THE UK Government’s Brexit plans are "bonkers" and "a shambles", according to a director of the Road Haulage Association (RHA).

Rod McKenzie raised severe concerns about proposals for the cross-border movement of HGVs in the event of a No-Deal withdrawal, warning of "unpleasant" conditions in lorry parks where hauliers would be stuck if there are customs delays.

He told a Scottish Parliament committee that the industry is not prepared for the disruption caused in the event of a no-deal Brexit on January 1.

Joan McAlpine, convener of Holyrood's Europe Committee, asked him if the haulage industry is prepared for this outcome.

He said: "Absolutely not, this is a shambles. It's been a shambles from beginning to end. The information we have is incomplete, inadequate and quite often totally incomprehensible.

"We feel we have been badly let down by the UK Government from beginning to end."

A No-Deal Brexit could mean hauliers will be forced to rely on international road haulage permits known as ECMT permits, McKenzie said, demand for which far outstrips supply.

There are only about 4000 of these permits despite more than 40,000 being required, he said, and it is not possible to print more as the UK is only allocated a certain amount.

McKenzie added: "This is where we are now, the current default position is that we are effectively stopping the best part of 90% of companies from trading with Europe. It's bonkers."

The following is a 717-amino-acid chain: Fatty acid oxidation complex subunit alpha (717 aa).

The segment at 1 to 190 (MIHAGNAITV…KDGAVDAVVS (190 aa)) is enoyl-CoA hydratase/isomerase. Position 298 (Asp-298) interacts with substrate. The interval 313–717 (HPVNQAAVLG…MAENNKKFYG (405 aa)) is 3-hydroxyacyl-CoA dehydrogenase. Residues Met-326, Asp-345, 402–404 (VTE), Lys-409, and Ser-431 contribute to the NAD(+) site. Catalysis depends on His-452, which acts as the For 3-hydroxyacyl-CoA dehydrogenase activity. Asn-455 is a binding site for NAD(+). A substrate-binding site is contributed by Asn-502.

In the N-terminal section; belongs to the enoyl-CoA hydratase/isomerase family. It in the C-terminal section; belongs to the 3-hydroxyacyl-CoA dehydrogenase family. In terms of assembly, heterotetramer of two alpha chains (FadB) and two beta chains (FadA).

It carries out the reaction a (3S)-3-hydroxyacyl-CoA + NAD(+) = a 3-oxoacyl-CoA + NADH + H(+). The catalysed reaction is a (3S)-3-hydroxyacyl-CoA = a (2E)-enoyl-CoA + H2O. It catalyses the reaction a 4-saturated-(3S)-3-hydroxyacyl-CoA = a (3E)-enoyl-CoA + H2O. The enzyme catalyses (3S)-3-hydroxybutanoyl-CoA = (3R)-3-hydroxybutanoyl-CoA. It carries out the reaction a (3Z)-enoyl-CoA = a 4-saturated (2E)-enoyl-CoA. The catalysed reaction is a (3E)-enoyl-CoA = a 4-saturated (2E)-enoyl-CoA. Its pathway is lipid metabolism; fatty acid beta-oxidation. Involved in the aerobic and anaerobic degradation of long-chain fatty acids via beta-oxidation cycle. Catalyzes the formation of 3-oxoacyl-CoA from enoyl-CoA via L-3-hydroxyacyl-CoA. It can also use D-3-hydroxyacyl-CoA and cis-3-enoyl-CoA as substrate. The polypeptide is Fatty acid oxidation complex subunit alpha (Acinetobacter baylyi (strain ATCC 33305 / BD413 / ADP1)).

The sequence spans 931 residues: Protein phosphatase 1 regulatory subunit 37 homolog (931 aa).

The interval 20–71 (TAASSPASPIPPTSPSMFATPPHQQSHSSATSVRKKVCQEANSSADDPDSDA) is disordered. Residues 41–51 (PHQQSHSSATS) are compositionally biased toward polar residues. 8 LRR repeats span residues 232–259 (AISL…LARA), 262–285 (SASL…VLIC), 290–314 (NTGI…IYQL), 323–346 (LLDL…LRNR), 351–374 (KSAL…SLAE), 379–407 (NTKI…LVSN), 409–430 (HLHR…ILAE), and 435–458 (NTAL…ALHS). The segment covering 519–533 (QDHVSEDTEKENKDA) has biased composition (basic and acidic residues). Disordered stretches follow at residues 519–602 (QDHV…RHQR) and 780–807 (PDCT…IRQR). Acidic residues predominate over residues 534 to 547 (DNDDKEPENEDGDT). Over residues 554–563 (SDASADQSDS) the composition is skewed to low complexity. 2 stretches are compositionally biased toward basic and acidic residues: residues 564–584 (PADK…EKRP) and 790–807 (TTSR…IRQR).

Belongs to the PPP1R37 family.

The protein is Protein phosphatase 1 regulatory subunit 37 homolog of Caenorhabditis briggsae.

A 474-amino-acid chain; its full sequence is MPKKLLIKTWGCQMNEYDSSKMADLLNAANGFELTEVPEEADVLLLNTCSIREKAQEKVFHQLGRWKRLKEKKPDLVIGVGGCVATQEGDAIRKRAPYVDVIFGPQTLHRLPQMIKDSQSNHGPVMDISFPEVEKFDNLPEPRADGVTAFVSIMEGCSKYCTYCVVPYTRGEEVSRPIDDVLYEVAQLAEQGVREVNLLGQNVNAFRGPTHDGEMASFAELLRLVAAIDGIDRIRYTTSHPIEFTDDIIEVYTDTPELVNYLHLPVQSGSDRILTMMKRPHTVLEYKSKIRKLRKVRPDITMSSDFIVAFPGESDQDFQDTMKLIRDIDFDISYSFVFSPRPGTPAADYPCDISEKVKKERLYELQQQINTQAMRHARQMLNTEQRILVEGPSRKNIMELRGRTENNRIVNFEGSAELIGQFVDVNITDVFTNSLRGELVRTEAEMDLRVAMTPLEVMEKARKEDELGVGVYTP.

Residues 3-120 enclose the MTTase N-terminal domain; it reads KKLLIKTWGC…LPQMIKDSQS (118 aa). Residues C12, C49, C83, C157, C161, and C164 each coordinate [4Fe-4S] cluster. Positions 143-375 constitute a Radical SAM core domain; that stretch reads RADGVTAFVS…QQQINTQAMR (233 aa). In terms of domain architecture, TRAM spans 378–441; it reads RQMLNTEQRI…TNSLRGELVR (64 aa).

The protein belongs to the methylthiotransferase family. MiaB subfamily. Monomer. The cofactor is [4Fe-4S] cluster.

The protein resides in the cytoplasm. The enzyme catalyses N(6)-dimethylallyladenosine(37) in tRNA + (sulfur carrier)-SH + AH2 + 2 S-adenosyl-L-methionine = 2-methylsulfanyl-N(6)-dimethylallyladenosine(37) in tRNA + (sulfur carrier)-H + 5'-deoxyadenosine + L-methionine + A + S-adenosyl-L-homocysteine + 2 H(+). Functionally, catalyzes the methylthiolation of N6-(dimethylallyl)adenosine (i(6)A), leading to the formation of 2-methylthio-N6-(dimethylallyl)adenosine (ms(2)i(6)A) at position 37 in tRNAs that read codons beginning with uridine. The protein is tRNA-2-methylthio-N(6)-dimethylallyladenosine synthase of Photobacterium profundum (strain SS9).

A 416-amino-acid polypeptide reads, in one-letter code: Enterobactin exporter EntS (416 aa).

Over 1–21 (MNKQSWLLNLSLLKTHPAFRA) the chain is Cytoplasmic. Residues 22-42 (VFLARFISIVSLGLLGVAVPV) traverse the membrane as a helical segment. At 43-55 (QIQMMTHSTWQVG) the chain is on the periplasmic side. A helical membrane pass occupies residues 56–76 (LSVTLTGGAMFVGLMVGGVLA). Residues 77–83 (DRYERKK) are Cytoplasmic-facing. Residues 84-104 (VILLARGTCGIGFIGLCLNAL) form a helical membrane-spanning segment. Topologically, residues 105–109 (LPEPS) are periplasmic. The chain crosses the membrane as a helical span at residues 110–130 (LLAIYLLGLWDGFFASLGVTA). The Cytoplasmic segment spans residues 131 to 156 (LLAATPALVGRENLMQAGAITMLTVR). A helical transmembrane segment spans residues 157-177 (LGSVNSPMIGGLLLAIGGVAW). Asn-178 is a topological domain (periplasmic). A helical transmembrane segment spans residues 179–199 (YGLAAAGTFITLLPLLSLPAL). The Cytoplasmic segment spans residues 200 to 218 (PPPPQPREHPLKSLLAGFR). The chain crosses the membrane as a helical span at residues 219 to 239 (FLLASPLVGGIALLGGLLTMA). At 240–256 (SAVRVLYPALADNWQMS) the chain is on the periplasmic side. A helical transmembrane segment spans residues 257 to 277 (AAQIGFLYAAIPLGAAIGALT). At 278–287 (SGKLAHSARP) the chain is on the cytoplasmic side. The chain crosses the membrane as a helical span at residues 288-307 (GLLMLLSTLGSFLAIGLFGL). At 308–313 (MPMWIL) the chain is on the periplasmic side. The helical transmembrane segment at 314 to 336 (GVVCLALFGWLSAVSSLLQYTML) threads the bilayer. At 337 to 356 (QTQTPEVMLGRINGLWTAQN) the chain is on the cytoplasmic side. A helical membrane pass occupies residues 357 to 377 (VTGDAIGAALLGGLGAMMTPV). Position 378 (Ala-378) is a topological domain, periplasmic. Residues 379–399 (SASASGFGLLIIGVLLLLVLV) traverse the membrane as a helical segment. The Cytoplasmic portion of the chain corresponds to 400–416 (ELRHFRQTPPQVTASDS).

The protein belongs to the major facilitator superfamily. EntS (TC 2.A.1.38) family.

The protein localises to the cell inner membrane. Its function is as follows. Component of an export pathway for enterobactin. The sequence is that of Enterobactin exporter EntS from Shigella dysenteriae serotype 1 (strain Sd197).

He said some of the lorry parks are still under construction, which would mean limited facilities for the drivers who might need to use them.

McKenzie continued: "I worry about lorry drivers. We don't treat them well in the UK, the conditions we ask them to go through even in proper lorry parks are pretty poor, mostly.

"The idea that these cage areas will be decent places is very worrying to me.

"I'm very concerned about the Covid implications if it is not possible to socially distance that is a problem."

Tory MSP Oliver Mundell said he has been "absolutely appalled" at the conditions for drivers during the pandemic and has raised the issue with Scotland's Transport Secretary Michael Matheson, with facilities for hauliers initially closed.

McKenzie said: "Without trucks you get nothing. You know, 95%-plus of things we get in Britain come on the back of a lorry at some point. Yet I regret to say that some people treat lorry drivers as the lowest of the low.

"We've had many instances of them being refused toilets during the Covid lockdown."

He said drivers have now been provided with letters they could put in their cabs explaining they had a right to access bathroom facilities.